Terra Galleria Photography

Hanford Reach National Monument: From the Bomb to Nature Refuge


Hanford Reach could the national monument with the most unusual history of all. Its lands, located in Eastern Washington, were initially set apart from development not for conservation, but as a security buffer zone for the top-secret Hanford Nuclear Reservation where the plutonium for the Nagasaki bomb – and many others during the Cold War – was manufactured, and which became the most polluted site in the Western Hemisphere.

After the end of the Cold War, the decommissioning of the Hanford Site’s nuclear reactors was followed by a cleanup that continues to this day, and to the establishment, in the year 2000, of a vast nature preserve in the buffer zone that surrounds it. The Hanford Site once provided most of the jobs in the area, but agriculture has quickly taken over. Without the nuclear activity, the former buffer zone, which now stands between industrial agriculture and a Superfund site, would have certainly been developed, especially since the unassuming lands are not home to any significant landform. The mighty Columbia River is heavily dammed, and its last remaining free-flowing section, which stretches 51 miles, is called the Hanford Reach, hence the national monument’s name.

The river in the Reach is lined up with islets, ponds and sloughs that have all but disappeared in the other sections of the Columbia, supporting one of the most productive salmon spawning areas in the Northwest. By contrast, most of the terrain of the monument is desert covered by the largest remnant of the shrub-steppe ecosystem that once blanketed the Columbia River Basin. The area receives between 5 and 10 inches of rain per year.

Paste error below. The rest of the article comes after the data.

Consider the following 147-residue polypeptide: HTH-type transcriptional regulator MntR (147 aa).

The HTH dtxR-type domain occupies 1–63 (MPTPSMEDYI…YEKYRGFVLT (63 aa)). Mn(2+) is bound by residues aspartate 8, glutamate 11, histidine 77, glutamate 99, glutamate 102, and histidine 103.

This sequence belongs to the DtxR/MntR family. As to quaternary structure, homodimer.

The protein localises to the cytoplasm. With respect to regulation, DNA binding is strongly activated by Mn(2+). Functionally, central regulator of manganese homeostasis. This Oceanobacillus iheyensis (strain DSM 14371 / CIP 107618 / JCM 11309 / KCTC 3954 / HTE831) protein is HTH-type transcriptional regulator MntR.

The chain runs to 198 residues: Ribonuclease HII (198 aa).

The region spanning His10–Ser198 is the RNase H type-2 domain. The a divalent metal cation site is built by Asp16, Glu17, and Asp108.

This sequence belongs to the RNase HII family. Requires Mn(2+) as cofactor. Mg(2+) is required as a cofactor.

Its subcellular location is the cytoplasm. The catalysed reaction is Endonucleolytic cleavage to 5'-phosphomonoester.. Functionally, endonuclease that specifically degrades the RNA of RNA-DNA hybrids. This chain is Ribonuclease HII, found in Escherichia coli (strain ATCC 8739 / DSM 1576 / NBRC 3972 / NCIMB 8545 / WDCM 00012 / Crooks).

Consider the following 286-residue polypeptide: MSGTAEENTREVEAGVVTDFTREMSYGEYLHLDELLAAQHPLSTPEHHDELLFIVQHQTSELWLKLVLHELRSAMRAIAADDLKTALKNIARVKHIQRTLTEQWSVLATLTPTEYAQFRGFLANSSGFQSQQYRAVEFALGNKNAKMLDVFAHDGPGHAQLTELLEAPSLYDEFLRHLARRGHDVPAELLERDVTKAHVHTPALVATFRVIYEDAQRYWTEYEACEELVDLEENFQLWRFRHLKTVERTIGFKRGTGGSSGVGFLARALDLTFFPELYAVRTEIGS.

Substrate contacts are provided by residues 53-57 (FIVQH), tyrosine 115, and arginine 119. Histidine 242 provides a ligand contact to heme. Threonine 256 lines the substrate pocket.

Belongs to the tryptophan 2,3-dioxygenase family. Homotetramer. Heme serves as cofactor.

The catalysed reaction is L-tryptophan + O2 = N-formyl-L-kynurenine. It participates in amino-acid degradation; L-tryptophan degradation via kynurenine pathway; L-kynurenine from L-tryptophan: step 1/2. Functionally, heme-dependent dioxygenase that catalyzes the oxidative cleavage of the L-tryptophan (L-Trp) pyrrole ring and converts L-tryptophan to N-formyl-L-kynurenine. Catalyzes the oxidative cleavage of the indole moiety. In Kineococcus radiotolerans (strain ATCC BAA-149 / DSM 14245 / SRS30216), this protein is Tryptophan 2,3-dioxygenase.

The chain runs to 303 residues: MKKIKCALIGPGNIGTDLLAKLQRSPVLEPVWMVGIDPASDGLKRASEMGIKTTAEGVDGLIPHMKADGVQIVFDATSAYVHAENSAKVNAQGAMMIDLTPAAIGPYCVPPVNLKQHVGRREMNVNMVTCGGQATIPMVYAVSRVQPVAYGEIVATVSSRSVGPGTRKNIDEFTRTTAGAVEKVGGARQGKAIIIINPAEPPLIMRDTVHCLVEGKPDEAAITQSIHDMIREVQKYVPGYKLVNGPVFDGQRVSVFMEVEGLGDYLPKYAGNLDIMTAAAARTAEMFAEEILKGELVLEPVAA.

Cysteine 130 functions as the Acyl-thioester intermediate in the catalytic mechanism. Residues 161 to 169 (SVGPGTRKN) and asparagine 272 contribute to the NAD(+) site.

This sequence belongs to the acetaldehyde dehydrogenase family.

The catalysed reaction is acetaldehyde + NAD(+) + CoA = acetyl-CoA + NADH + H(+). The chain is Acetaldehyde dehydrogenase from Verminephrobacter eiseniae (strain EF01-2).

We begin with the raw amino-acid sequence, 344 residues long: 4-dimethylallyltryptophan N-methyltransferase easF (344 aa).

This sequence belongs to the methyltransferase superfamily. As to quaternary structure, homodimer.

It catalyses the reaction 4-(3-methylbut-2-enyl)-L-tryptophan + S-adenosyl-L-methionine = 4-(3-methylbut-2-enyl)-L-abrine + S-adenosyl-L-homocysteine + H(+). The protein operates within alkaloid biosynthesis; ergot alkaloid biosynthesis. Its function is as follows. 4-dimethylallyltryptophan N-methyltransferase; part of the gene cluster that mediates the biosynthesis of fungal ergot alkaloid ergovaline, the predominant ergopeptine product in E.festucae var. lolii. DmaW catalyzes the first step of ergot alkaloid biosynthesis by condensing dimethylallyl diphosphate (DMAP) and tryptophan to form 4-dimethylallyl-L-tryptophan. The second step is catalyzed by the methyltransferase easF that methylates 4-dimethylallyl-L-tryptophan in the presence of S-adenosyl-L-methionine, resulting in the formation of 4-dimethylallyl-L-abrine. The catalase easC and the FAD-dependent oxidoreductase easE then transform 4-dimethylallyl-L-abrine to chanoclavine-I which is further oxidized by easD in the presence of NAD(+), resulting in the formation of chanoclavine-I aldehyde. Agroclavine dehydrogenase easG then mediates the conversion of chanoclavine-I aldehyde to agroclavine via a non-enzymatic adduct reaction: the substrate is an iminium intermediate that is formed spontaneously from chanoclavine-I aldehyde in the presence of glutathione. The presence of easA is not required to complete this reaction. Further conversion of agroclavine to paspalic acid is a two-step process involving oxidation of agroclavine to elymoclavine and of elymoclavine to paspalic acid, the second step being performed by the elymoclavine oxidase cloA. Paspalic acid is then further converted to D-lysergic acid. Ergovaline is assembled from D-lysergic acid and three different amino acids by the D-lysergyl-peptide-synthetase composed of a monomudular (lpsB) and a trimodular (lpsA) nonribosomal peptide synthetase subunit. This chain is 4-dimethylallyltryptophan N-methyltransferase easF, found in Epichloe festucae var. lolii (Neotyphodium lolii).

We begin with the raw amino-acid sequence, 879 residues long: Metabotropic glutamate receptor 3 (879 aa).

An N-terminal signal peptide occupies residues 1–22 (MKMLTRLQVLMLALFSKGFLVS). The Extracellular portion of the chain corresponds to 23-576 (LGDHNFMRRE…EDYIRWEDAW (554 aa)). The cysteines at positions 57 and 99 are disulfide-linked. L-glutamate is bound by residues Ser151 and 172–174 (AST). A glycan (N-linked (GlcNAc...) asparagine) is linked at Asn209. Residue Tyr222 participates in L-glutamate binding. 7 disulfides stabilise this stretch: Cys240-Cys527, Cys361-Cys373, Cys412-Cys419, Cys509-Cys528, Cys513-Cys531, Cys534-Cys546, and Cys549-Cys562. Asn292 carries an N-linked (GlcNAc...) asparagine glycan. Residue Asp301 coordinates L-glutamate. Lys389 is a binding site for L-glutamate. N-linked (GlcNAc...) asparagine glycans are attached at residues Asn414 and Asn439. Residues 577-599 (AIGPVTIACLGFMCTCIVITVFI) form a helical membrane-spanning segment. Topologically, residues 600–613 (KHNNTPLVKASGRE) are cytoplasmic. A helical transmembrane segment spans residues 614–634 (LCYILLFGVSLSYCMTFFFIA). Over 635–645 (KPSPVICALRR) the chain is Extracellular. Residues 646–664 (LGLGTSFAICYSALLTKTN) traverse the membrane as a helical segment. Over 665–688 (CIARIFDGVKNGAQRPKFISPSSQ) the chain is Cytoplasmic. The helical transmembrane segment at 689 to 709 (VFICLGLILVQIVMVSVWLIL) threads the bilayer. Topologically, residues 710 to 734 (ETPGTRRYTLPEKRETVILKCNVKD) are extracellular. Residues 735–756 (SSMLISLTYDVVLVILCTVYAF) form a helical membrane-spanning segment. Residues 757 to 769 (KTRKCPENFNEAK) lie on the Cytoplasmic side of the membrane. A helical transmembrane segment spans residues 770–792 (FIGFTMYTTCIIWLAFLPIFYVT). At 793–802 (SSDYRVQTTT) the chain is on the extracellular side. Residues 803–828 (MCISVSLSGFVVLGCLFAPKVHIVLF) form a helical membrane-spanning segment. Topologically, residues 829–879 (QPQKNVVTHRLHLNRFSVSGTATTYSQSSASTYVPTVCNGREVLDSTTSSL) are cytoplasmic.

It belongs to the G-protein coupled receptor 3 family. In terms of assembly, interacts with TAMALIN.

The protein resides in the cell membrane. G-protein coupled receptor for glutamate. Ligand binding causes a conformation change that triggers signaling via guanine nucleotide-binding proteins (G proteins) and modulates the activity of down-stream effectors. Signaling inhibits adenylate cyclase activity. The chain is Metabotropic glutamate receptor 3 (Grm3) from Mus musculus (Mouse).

Approaching the monument, I was struck by the vastness of the area, but also by how dry and flat it appeared at first. More power lines than I’d seen elsewhere criss-crossed the land. It was not helping that I visited in mid-summer – as a family man, I was trying to put to good use a week that was freed because my children were at a camp. Under the scorching sun, with temperatures reaching 100 degrees, the air was constantly filled with haze. Along Hwy 24, the main highway inside the monument, a few signs point to the history of the area, but as far as facilities are concerned, that’s pretty much it. The monument has no visitor center, no campground nor commercial facilities, no established trails, and within its 304 square miles, I saw a single portable toilet.

As often, areas that from a distance and a zipping car look barren reveal their beauty if you know where to go and take a closer look. Although the monument appears large, the areas with public access are relatively limited, so it was not as difficult to find places to hike and photograph as it appeared at first.

Wahluke Unit